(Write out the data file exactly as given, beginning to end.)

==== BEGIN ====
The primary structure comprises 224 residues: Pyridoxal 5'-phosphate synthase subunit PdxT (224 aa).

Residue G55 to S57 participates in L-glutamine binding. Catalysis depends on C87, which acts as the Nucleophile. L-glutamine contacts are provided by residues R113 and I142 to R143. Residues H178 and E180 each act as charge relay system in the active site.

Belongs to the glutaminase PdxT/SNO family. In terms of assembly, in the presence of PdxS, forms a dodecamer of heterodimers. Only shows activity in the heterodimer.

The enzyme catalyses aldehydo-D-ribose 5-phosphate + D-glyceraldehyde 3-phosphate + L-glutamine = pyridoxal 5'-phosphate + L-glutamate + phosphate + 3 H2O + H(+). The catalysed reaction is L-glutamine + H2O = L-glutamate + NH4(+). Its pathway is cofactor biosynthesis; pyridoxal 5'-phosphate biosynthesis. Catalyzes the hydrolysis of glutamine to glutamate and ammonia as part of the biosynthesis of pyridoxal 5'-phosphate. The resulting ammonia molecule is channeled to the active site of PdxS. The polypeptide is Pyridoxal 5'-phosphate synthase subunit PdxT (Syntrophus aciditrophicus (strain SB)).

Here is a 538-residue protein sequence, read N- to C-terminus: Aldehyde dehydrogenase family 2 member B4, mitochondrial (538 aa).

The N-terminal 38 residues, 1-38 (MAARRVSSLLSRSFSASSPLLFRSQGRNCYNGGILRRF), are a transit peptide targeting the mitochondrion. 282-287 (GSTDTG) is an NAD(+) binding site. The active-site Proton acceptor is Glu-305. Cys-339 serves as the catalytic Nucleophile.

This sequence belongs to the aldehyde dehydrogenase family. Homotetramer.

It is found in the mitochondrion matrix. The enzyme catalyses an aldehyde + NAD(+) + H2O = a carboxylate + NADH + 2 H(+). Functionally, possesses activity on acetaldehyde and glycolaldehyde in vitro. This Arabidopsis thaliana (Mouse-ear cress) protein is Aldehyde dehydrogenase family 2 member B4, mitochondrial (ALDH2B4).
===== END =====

The primary structure comprises 224 residues: Pyridoxal 5'-phosphate synthase subunit PdxT (224 aa).

Residue G55 to S57 participates in L-glutamine binding. Catalysis depends on C87, which acts as the Nucleophile. L-glutamine contacts are provided by residues R113 and I142 to R143. Residues H178 and E180 each act as charge relay system in the active site.

Belongs to the glutaminase PdxT/SNO family. In terms of assembly, in the presence of PdxS, forms a dodecamer of heterodimers. Only shows activity in the heterodimer.

The enzyme catalyses aldehydo-D-ribose 5-phosphate + D-glyceraldehyde 3-phosphate + L-glutamine = pyridoxal 5'-phosphate + L-glutamate + phosphate + 3 H2O + H(+). The catalysed reaction is L-glutamine + H2O = L-glutamate + NH4(+). Its pathway is cofactor biosynthesis; pyridoxal 5'-phosphate biosynthesis. Catalyzes the hydrolysis of glutamine to glutamate and ammonia as part of the biosynthesis of pyridoxal 5'-phosphate. The resulting ammonia molecule is channeled to the active site of PdxS. The polypeptide is Pyridoxal 5'-phosphate synthase subunit PdxT (Syntrophus aciditrophicus (strain SB)).

Here is a 538-residue protein sequence, read N- to C-terminus: Aldehyde dehydrogenase family 2 member B4, mitochondrial (538 aa).

The N-terminal 38 residues, 1-38 (MAARRVSSLLSRSFSASSPLLFRSQGRNCYNGGILRRF), are a transit peptide targeting the mitochondrion. 282-287 (GSTDTG) is an NAD(+) binding site. The active-site Proton acceptor is Glu-305. Cys-339 serves as the catalytic Nucleophile.

This sequence belongs to the aldehyde dehydrogenase family. Homotetramer.

It is found in the mitochondrion matrix. The enzyme catalyses an aldehyde + NAD(+) + H2O = a carboxylate + NADH + 2 H(+). Functionally, possesses activity on acetaldehyde and glycolaldehyde in vitro. This Arabidopsis thaliana (Mouse-ear cress) protein is Aldehyde dehydrogenase family 2 member B4, mitochondrial (ALDH2B4).